Boston’s North End — More Than Just Another Little Italy

Oct 14 • Traveling • 516 Views • Comments Off on Boston’s North End — More Than Just Another Little Italy

At one square mile, Boston’s North End is so small that you can literally hoof up and down every street in an afternoon. Known as Boston’s Little Italy and settled in the 1630s, it is Boston’s oldest residential neighborhood. Home to some of the best Italian food and coffee in all of New England, it also nestles some of the most important sites in America’s storied past. Bring your appetite for history as well as great eats and drink. It’s worth a plane ride and a subway pass, and it’s easy to find hotels on Venere in Boston that will put you in the middle of it all!

little italy

First Thing in the Morning, Part 1

Whether you’re a strict tea drinker, a coffee lover or a macchiato aficionado, you can’t go wrong when starting your day at Caffé Vittoria. The first Italian cafe in Boston, Caffé Vittoria has been open since 1929. As soon as you’ve settled on what kind of caffeine you’d like, order some sfogliatella, a flaky pastry filled with baked custard. It’s a perfect breakfast before your Boston history lesson.

First Thing in the Morning, Part 2

Just a couple blocks from Caffé Vittoria, you’ll find yourself deep in thought about the Revolutionary War. Paul Revere owned a home in the North End between 1770 and 1800. Preserved now as a museum, The Paul Revere House was built in 1680 and is the oldest building in all of downtown Boston. Paul Revere was living here when he made his famous ride on April 18, 1775. A true taste of colonial times, 90 percent of the structure is original, and the house features many of the Revere family’s belongings.

From there, head over to the Old North Church, which is less than half a mile away along lovely, narrow streets. If you take Prince Street to get to Salem Street, you’ll pass by Bova’s, the North End’s only 24-hour bakery. If you’re hungry, get the eggplant parmesan or meatball calzone, but if you’ve only got a slight case of the munchies, pick up a cannoli. Bova’s are some of Little Italy’s finest.

Toward High Noon

copps hill burying

The Old North Church is still an active congregation, consisting of roughly 150 members. It is the oldest church building in Boston, built in 1723. To this day, it boasts the city’s tallest steeple. During Paul Revere’s ride, it was the sexton of the Old North Church, Robert Newman, who placed signal lanterns in the church’s steeple to warn of the British advance. One lantern meant they were coming over land; two meant they were coming by sea. Much of the church’s structure and interior are original. Admission to the church is free, but the guided tour is only five dollars.

Tea Time … With Mortality

From the church, it’s less than a quarter mile to Copp’s Hill Burying Ground. Boston’s second-oldest cemetery is the resting place of roughly 10,000 artisans, craftspeople and merchants. On the Snow Hill Street side of the grounds are thousands of unmarked graves where African-American slaves who lived in the “New Guinea” section of the North End are buried. Some notable graves belong to Increase and Cotton Mather, who were Puritan ministers who stirred up fears and passions that ultimately led to the Salem witch trials. Prince Hall, an anti-slavery activist and the founder of the Black Masonic Order, is also buried at Copp’s Hill.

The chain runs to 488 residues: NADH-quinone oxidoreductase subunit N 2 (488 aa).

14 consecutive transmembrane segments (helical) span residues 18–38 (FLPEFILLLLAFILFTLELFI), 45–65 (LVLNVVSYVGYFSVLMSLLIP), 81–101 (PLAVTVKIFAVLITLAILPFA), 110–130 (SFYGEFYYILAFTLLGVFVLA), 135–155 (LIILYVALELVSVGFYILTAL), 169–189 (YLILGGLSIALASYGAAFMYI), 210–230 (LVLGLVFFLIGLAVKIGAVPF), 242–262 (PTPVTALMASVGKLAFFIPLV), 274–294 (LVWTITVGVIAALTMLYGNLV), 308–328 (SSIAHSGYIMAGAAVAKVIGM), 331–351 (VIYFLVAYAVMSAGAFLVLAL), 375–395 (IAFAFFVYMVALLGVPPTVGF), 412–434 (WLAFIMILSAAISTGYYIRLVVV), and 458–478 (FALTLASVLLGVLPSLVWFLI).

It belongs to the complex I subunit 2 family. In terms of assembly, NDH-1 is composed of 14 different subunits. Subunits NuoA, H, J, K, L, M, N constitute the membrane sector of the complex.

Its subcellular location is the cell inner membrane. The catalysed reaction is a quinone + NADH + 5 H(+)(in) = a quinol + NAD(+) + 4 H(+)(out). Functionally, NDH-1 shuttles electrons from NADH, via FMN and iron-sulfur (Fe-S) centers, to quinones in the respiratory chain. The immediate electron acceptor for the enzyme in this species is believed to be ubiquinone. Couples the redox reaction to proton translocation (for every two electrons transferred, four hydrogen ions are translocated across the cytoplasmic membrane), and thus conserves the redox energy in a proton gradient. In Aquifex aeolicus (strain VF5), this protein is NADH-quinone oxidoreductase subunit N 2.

Early Dinner — and a Great View

The North End is home to some of Boston’s finest restaurants. Fresh seafood, perfect pasta, fantastic décor all jockey for attention along Little Italy’s fabled streets. One great place to enjoy an early dinner — without overspending — is Pomodoro, a small, cash-only haven of good tastes. They have a fantastic Scotch and Irish whiskey selection, and their wine list holds up under scrutiny. From fried calamari to oxtail soup or baked stuffed haddock, everything is simple, fresh and satisfying. If you’re early enough, get a seat in front of the window. North End people-watching is its own tourist attraction.

For a pricier and arguably more authentic Italian experience, try Carmen Trattoria. From linguine and clams to orecchiette with sweet Italian sausage and pecorino, Carmen’s menu is exquisite, as is their wine list. Call for a reservation, and look forward to a meal and experience that justifies their romantic use of candlelight.

As unique to Boston as Boston is to America, the North End is a tough act to beat or follow. Thankfully, there’s no need to try. Pastries, pasta and Paul Revere — it’s all part of Boston’s Little Italy.

Boston Little Italy streetview photo credit: Deannster / Foter / CC BY-NC-ND

Copp’s Hill Burying Ground photo credit: reallyboring / Foter / CC BY-NC-SA

About the Author: Louise Vinciguerra is a fantastic joke teller, who matches her fonts to her moods. A Brooklyn native, she dirties her hands in words on weekdays and in soil on weekends. When not on Facebook, WordPress or Twitter in her resident city of Rome, she’s traveling.

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